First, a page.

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Sunday, August 7, 2022

Educational equity at risk in Redwood City

Mothers call on Redwood City Board of Education to make fairer proposals

educational equity in Redwood City

Opinion. Concerned Redwood City parents.
The recently proposed policy by the Redwood City Board of Directors disallowing students at School of Choice (SOC) specialized programs from transferring to other SOC programs is another blow to educational equity in our city.

At the heart of the policy, outlined hereis the attempt to solve for shrinkage in SOC program enrollment due to transfers in third grade to North Star Academy, the top-rated public school in California, which starts in third grade. 

Indeed, Redwood City’s other SOC programs have been decimated at the third-grade mark due to North Star Transfers, and programs and students alike have suffered the consequences.These consequences are especially dire for Redwood City’s award-winning immersion programs: Spanish immersion at Adelante Selby and Mandarin Immersion at Orion, because students at higher grades are not able to fill empty spaces without language fluency.

If the new policy passes, attendance priority to North Star Academy would be given to students in neighborhood schools, followed by students enrolled in private schools. Students in other Redwood City public Schools of Choice would not be eligible for transferring to North Star.

While this policy would serve to reduce SOC third-grade class shrinkage, the policy as currently outlined would reward parents with enough resources to send their children to private schools above parents who may not be able to afford the expensive Bay Area tuition, as those children would be given enrollment slots at North Star, while public SOC students would not. 

The policy could inadvertently lead to reduced public school enrollment in Redwood City, as affluent parents who would otherwise choose SOC programs decide to send their children to private schools to keep the door open for potential North Star Academy spots.

Parents interested in language immersion who aren’t able to afford private schools may find themselves penalized if their students are not thriving in language immersion, because they would be unable to transfer to North Star along with their neighborhood school and private school colleagues.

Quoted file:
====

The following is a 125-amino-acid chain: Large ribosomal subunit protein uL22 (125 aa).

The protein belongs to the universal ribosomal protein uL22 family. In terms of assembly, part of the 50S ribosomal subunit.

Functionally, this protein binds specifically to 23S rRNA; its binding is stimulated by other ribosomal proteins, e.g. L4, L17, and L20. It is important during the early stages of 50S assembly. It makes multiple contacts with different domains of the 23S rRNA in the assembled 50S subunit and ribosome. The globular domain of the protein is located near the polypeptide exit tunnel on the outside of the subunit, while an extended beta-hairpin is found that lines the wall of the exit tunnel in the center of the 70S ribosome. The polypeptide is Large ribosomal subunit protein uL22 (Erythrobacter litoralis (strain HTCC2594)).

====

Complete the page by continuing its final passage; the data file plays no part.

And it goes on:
This is especially concerning given that the demographics of the Spanish Immersion and Mandarin Immersion schools have a higher percentage of Latinx and Asian students. While the California Education Code section 35351 prohibits the assignment of students to a particular school (or exclusion of students from a particular school) based on actual or perceived race or ethnicity, this new policy skates the line of precluding students from majority Latinx and Asian campuses from attending North Star Academy.

While we laude the School Board for realizing the toll transfers to North Star Academy have on Redwood City SOC programs, this solution pushes the needle further away from equity. There are several other options that could both solve for SOC program enrollment decline in third grade while still supporting educational equity.

For example: 

North Star Academy could start in 6th grade, rather than 3rd grade, and resources currently supporting those lower three grades could be reallocated to neighborhood schools to improve their chances of testing into the North Star program in middle school.

North Star Academy could start in Kindergarten, with universal testing for all students in Redwood City.

SOC programs could give weighted enrollment priority, starting with students in neighborhood schools, followed by students enrolled in other SOC programs, and finally students attending private schools.

The Redwood City School Board of Trustees claims that this new policy is an attempt to “formalize what has always been an unwritten rule in RCSD--families who choose a School of Choice specialized program are agreeing to commit for the remainder of the program.” However, Redwood City parents disagree that they should have to prioritize loyalty to their school program above doing what is right for their child. This policy would have dire consequences for equity in the Redwood City School District, which already struggles with bimodal test scores and uneven resource distribution among schools. 

Take this one back to the drawing board, RCSD Board, and renvision a solution to this problem that doesn’t sacrifice equity.

You may be interested in: Learning Mandarin, a valuable tool for the future


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